Which may be why I, personally, will never bungie jump. I have NO EXPERIENCE to help me feel safe. No thank you.

How about you? How do you experience trust? And do you agree with Tim Urban?

10 Responses

  1. Pamela
    | Reply

    Great question. I’m almost worried about how I trust, because I “trust” my instincts/gut/intuition when I meet a person and when I make a decision about something. I believe that inside, if we listen, we know who and what we can trust.
    Pamela recently posted…Brotherly LoveMy Profile

    • Janet Givens
      | Reply

      Thanks Pam. Trusting our instinct is what I imagine we all do; the question is how do learn to trust our instinct? I still think we do that through experience. You know: crying infants get responded to and learn to trust in others to meet their needs. I think those of us who trust easily, had a better foundation than those who have trouble trusting. Was it Maslow’s Hierarchy of Needs?

      We’re lucky, you and I.
      Janet Givens recently posted…Trust: A conversationMy Profile

  2. Marian Beaman
    | Reply

    Great post, Janet. You may know, I wrote an entire book on trust in marriage, a trust that sometimes wobbled.

    Like Pam, I use intuition, a “gut” feeling, to judge a person on first meeting. Only time will prove me right or wrong.

    I trusted your advice on peeling warm eggs and it didn’t work out for me. HaHa!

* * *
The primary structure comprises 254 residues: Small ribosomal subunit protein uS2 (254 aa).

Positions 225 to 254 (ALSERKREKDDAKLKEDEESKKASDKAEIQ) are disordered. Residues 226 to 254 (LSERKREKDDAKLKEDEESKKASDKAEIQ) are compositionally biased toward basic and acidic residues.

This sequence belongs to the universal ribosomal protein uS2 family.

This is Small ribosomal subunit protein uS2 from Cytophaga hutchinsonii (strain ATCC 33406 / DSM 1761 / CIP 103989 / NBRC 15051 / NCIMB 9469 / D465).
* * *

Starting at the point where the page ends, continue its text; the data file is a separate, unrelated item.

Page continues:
Marian Beaman recently posted…My Fair Lady Advises Mennonite DaughterMy Profile

  3. Janet Givens
    | Reply

    Oh no! I wonder if altitude makes a difference with the egg thing. I’ve not had one poorly peeled egg since I ran that video. How fresh where your eggs? (though according to my theory, that shouldn’t make a difference)

    See my comment to Pam above about Intuition. It’s important, isn’t it. It guides us in many ways. AND, it’s built on a series of our successful experiences following it. Our intuition must be nurtured, trained even. Geesh, that sounds like parenting. Hmmm : another post?
    Janet Givens recently posted…Trust: A conversationMy Profile

  4. Terri Lyon
    | Reply

    I tend to trust until it is shattered. And then I don’t give it a second chance. Love your new kitty!

    • Janet Givens
      | Reply

      Aslan’s been great, so far, Terri. Thanks. He tends to expect us to keep all our counters and table tops empty — or else. If we need a pen, we now just look first on the floor. He’s got us well trained.